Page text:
Federal government mandates are changing the way public employees work, emphasizing flexible offices that encourage people to work from home, the road, or a nimble satellite base. Agencies must find cost-effective ways to improve processes, speed decision-making, increase customer satisfaction, and drive results from all areas of the organization. To help achieve those goals, 52% of government agencies have employees who use tablets to improve communication and collaboration, cut costs, reduce downtime, and increase productivity, according to the survey.
Frost & Sullivan’s new white paper, Tablets are Transforming the Way Government Works, examines this trend around the rise in tablet usage in the federal government, including several use cases that will benefit agencies according to their roles. In addition, the new white paper recommends best practices for choosing the best device for a variety of environments, while ensuring they meet all security and compliance requirements.
Employees are increasingly using and demanding advanced technologies in the workplace, which is changing the nature of how work gets done. Tablets are ideal for business processes such as communication and collaboration, content creation and consumption, and data entry. These features appeal to government IT decision-makers whose primary drivers for IT investments include improving productivity, driving collaboration, maximizing the customer experience, and accelerating decision-making.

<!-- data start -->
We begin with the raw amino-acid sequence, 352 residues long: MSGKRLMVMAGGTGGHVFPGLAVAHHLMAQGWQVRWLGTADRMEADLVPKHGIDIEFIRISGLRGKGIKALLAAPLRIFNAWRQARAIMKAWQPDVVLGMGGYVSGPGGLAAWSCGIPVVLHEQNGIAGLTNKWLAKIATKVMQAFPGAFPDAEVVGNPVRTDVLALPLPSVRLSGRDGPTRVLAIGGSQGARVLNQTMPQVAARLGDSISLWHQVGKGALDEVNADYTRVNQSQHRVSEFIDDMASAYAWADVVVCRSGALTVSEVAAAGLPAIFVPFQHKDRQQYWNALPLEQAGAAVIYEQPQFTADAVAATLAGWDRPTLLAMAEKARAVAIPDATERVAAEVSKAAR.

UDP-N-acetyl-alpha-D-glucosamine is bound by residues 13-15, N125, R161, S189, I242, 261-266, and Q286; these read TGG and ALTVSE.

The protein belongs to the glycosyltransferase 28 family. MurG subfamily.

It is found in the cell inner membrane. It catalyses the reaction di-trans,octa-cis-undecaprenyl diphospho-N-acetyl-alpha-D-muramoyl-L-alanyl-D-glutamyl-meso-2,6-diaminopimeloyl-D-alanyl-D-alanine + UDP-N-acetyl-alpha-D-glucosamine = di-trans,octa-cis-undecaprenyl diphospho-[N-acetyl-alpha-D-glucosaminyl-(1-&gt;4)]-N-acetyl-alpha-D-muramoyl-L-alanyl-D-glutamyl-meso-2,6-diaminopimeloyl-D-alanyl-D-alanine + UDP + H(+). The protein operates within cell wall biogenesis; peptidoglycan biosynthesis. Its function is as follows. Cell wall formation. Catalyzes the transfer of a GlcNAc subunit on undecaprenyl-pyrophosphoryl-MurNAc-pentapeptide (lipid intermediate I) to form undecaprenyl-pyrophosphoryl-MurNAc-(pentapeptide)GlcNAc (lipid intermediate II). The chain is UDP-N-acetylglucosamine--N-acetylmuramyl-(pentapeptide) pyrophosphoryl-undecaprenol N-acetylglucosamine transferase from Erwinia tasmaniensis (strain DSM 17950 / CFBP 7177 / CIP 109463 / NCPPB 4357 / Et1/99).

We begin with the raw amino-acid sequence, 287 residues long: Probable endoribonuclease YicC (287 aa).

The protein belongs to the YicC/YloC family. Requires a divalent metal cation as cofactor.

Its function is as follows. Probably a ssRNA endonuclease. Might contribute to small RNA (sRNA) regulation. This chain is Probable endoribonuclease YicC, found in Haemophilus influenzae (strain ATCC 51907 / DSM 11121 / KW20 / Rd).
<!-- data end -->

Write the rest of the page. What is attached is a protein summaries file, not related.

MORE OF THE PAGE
In addition, tablets are less expensive than full-featured PCs and make it convenient for employees to work from anywhere. Effective uses of tablets in the government sector include citizen-facing services, training, in-field service and support, workforce management, and deployed military personnel. To maximize ROI when choosing a tablet device, government agencies should be mindful of cost, display screens, central processing units (CPU), operating systems, and support for enterprise applications.
“One of the key foundations of any tablet implementation is security. Mobile device management (MDM) is critical for companies that want to ensure their employees can be as productive as possible on the devices they choose to use,” said Frost & Sullivan Unified Communications & Collaboration Research VP Melanie Turek. “The first step is to recognize how employees intend to use their tablets, including the business apps and information they access, the networks they will connect to, and the personal preferences that shape their use.”
There are several factors managers should consider when selecting a reliable MDM solution: it should require only modest incremental investment and the ability to compartmentalize devices; include pre-built configurations that enable self-provisioning without requiring the organization to surrender control; obtain government certification; and be designed with consistent and clear policies.